Mining: crushing-grinding costs. Extracting useful resources from mined ores requires comminution. This is the integrated sequence of crushing and grinding operations, which breaks down mined rubble (3-10 cm diameter), effectively into talcum powder (30-100µm), which can in turn enter the metal refining process with sufficient surface area to extract the valuable materials.
The purpose of this data-file is to tabulate typical cost estimates for crushing-grinding processes, which consume 1-2% of all the energy in the world and 20-50% of the energy in some mining processes. Our numbers are shown per ton of ore, so clearly lower ore grades translate into higher costs per unit of extracted material (guide here).
Energy economics. A good rule of thumb is that an integrated mining crushing-grinding plant will have capex costs of $20/Tpa of capacity and consume 20kWh of energy per ton, while total full-cycle costs will run close to $10/ton of ore that is processed. (Numbers can be stress-tested in the ‘model’ tab).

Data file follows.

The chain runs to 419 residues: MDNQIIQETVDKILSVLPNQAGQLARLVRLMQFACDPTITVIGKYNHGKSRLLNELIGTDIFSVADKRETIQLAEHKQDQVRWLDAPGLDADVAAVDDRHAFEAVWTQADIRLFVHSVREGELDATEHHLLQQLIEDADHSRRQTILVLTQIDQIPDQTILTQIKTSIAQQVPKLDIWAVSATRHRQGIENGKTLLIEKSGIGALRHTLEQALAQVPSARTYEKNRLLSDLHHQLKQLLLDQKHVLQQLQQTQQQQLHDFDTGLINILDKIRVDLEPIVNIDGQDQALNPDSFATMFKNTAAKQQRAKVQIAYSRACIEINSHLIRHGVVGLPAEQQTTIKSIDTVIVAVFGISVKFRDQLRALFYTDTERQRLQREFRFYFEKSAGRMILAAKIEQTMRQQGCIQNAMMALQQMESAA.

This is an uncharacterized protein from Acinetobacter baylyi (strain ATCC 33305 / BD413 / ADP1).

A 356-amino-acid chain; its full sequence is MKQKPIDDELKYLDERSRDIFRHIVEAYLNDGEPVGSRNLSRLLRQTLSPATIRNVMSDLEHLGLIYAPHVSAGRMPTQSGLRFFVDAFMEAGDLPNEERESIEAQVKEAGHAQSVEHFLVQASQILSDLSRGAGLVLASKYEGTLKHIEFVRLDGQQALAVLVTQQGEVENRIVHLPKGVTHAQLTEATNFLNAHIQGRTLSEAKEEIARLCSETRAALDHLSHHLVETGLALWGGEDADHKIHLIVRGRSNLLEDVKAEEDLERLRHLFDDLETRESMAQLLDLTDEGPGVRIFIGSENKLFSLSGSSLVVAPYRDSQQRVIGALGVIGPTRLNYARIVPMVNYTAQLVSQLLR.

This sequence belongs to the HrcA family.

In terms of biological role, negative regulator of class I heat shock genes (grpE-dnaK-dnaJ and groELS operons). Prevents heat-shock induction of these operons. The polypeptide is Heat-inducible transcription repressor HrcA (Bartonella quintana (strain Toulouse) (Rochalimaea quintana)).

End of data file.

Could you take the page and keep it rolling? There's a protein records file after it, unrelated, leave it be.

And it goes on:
Our capex estimates are informed by evaluating a dozen actual project disclosures and technical papers, spanning across the gold, silver, iron, copper and limestone quarrying industries (see the ‘capex’ tab).
Our energy intensity estimates are informed by mine disclosures and technical papers, but we have also derived our own bottom-up numbers using the Bond Equation. The suggested work index for this model depends on rock hardness, and varies from 9kWh/ton in soft rocks (barites, bauxites, fluorspars, phosphates) through to 13kWh/ton at harder rocks (copper ores, hematites, limestones) and higher again at volcanics (see ‘Bond’ tab).
Please download the data-file to stress-test mining crushing-grinding costs, across capex, opex, maintenance, labor, electricity prices, CO2 prices, uptime & utilization and ore grades.
Our 5 conclusions on the crushing-grinding industry are highlighted in the article sent to our distribution list here.